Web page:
Weekend Box Office: ‘The Secret Life of Pets’ Was a Good Surprise

Illumination Entertainment's Animated Feature

Illumination Entertainment and Universal‘s new animated feature The Secret Life of Pets dominated the weekend box office, debuting in first place with $103.2 million.

Pets has become the biggest opening ever for an original film and knocked Finding Dory out of the top spot after three straight weeks. Starring Louis C.K., Eric Stonestreet and Kevin Hart in their animated feature-film debuts, the movie received an A- CinemaScore from audiences. Finally some actual competition for Disney’s animated cinematic features.

Warner Bros.’ The Legend of Tarzan held strong at number two for the second weekend in a row, adding an estimated $20.6 million to its domestic total, which now stands at $81.4 million after two weeks.

Finding Dory dropped to third place with $20.3 million, but did surpass Captain America: Civil War to become the highest grossing film of the year in North America with $422.6 million.

Fox’s R-rated comedy Mike and Dave Need Wedding Dates, starring Zac Efron and Adam Devine, debuted in fourth place with an estimated $16.6 million. The film cost $33 million to make.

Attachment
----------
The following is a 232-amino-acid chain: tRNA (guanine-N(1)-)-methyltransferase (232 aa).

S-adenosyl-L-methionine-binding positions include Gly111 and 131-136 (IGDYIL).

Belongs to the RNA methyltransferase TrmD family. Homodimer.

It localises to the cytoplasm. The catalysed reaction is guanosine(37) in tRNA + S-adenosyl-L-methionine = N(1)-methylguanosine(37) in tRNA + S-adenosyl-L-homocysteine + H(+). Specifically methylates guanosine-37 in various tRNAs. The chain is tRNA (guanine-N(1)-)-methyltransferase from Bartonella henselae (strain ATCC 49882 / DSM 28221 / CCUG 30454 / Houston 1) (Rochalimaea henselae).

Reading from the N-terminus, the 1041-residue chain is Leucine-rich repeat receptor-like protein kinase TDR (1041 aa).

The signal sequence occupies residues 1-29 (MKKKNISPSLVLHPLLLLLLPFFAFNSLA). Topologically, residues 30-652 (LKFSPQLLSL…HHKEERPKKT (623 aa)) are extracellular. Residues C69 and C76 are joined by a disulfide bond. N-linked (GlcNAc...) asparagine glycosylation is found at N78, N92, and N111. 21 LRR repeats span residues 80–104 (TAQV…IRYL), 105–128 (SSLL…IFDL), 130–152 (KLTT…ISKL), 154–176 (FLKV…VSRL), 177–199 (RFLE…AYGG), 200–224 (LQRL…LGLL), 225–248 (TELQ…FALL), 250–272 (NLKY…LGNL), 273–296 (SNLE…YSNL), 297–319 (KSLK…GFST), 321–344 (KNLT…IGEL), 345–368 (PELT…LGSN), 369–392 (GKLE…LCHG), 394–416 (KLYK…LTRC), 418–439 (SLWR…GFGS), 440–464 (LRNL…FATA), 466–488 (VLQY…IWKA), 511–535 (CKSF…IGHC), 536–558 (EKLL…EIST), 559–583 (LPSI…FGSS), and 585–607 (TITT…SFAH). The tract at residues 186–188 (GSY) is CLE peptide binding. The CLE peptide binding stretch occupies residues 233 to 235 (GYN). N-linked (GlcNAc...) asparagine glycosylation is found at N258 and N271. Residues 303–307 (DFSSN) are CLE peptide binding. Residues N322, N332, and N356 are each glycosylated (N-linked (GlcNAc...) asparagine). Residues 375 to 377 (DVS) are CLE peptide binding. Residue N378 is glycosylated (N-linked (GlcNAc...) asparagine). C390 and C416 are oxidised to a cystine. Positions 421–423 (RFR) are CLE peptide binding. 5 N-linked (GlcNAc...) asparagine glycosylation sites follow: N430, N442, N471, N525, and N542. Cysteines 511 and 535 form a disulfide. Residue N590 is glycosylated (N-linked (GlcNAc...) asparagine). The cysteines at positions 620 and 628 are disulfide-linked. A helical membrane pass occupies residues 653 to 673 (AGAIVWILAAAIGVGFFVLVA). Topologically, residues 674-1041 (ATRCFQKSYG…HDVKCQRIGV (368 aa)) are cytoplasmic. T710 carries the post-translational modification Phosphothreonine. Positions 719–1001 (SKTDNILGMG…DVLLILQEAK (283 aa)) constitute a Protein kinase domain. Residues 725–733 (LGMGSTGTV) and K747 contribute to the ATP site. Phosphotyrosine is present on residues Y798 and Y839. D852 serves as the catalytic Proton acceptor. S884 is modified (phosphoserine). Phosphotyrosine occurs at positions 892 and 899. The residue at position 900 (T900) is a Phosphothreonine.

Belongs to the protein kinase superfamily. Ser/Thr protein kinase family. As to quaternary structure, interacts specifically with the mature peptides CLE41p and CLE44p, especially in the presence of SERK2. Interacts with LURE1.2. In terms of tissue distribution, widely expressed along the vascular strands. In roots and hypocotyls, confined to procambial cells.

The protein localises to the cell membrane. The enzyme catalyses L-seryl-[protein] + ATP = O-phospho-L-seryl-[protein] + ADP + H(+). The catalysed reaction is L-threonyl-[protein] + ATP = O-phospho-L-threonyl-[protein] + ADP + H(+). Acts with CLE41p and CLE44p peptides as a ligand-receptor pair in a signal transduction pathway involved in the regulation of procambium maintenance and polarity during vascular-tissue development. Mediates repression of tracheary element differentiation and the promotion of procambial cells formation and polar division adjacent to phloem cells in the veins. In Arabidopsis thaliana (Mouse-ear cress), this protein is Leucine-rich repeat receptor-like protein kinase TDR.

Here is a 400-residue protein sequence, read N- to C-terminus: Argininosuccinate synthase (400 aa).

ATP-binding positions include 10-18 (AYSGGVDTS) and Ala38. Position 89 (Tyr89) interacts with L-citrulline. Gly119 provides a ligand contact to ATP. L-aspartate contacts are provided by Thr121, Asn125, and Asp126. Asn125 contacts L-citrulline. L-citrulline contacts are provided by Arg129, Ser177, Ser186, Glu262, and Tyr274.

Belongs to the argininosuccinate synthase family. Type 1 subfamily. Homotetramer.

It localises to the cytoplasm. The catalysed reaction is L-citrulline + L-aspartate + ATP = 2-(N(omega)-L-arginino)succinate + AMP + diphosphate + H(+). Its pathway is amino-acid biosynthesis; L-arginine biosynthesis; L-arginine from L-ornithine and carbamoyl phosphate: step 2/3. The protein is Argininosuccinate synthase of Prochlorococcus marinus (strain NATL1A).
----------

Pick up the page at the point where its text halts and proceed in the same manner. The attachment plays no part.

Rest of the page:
The horror pic The Purge: Election Year rounded out the top five with $11.7 million, dropping a whopping 62.9% from its opening weekend. Check out July 8-10 weekend box office estimates:

1.   The Secret Life of Pets – $103.2M in Week 1 ($103.2M total)
2.   The Legend of Tarzan – $20.6M in Week 2 ($81.4M total)
3.   Finding Dory – $20.3M in Week 4 ($422.6M total)
4.   Mike and Dave Need Wedding Dates – $16.6M in Week 1 ($16.6M total)
5.   The Purge: Election Year – $11.7M in Week 2 ($58.1M total)
6.   Central Intelligence – $8.1M in Week 4 ($108.3M total)
7.    Independence Day: Resurgence – $7.7M in Week 3 ($91.5M total)
8.   The BFG – $7.6M in Week 2 ($38.7M total)
9.   The Shallows – $4.8M in Week 3 ($45.8M total)
10. Sultan – $2.2M in Week 1 ($3.2M total)

As you can see above, also cracking the top ten this weekend is the Hindi-language Sultan, about the troubled life of a wrestler (Salman Khan), continuing the trend of Indian films performing well at domestic theaters.